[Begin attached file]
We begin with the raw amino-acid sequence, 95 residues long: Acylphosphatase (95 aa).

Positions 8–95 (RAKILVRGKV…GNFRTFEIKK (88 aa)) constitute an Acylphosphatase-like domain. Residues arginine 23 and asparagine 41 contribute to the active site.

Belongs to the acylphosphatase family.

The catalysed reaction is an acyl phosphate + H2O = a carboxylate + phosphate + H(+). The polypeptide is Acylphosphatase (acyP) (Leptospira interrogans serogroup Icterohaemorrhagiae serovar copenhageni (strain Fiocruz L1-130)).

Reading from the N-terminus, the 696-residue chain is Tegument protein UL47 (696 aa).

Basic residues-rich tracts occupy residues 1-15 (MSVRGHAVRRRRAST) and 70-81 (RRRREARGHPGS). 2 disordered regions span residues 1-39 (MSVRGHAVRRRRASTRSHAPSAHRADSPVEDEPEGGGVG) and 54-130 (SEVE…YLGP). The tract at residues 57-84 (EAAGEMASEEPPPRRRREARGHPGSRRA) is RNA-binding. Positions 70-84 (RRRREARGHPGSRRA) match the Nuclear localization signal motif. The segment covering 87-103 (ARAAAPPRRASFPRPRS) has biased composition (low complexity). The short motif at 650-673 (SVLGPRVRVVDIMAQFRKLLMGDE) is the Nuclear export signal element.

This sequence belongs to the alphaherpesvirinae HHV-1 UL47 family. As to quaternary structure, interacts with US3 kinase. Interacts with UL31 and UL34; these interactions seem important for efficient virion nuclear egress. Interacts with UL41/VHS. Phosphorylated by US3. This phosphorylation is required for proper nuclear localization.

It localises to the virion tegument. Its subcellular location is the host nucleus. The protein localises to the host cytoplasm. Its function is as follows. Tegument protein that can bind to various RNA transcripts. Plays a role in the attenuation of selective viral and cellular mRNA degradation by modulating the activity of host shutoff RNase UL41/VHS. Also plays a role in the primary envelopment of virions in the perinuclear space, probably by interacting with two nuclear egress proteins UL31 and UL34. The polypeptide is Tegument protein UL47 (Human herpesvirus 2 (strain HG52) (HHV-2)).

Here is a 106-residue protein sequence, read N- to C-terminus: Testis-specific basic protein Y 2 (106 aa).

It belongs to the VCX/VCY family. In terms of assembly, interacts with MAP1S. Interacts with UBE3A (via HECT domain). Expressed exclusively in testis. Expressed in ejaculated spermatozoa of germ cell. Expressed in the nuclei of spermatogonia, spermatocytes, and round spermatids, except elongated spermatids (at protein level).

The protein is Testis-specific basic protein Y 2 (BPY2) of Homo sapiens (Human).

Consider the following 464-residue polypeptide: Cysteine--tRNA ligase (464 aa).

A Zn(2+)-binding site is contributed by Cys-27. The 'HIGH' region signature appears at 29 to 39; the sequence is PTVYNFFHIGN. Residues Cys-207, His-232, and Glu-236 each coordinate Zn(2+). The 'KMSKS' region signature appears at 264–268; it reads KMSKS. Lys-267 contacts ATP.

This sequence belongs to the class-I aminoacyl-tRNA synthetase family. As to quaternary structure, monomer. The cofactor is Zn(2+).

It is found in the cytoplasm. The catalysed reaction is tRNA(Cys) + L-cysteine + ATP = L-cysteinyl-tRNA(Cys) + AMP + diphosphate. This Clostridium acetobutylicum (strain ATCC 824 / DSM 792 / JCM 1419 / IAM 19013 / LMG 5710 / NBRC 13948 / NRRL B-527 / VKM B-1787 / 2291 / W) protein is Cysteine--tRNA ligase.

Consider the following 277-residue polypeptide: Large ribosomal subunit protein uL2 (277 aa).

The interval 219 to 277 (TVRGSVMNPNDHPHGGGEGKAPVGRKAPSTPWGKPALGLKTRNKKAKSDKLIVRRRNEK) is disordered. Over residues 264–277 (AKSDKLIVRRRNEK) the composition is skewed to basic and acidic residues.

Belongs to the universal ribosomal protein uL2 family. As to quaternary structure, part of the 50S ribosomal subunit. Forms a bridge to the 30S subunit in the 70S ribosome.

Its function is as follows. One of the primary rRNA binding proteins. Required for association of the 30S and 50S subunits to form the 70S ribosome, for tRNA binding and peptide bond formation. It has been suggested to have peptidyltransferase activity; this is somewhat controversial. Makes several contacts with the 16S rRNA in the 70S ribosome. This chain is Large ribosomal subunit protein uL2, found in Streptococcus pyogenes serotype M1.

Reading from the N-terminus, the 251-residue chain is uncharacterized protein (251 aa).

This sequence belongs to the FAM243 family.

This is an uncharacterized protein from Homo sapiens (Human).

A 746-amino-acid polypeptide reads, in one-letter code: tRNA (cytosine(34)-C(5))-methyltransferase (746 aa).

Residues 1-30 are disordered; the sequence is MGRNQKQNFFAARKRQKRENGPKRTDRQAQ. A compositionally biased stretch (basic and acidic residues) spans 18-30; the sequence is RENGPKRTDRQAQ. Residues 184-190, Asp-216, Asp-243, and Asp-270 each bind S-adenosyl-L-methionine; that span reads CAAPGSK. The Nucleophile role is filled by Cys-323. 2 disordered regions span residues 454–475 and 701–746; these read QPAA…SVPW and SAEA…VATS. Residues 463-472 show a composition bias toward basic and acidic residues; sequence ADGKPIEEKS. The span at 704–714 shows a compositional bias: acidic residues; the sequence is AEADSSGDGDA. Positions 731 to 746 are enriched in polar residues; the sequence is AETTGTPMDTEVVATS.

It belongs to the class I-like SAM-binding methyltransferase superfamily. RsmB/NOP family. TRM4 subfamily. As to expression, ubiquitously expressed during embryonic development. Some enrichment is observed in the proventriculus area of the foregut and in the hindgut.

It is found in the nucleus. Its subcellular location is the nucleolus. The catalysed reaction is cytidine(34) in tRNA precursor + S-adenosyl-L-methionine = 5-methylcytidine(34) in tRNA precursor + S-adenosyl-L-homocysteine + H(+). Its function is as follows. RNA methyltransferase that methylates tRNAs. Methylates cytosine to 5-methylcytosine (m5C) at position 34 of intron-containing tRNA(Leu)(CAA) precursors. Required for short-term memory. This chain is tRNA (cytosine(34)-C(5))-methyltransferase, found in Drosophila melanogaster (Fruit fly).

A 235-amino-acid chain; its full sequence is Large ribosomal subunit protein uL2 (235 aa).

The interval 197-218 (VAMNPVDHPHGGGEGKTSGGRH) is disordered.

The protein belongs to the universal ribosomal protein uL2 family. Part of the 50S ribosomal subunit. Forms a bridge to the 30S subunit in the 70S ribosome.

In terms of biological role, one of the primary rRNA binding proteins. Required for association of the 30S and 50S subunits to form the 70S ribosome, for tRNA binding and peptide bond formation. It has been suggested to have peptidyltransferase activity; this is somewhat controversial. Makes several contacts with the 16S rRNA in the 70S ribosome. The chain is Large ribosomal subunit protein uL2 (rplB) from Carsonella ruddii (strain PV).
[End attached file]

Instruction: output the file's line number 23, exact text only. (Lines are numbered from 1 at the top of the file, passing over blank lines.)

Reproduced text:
A 746-amino-acid polypeptide reads, in one-letter code: tRNA (cytosine(34)-C(5))-methyltransferase (746 aa).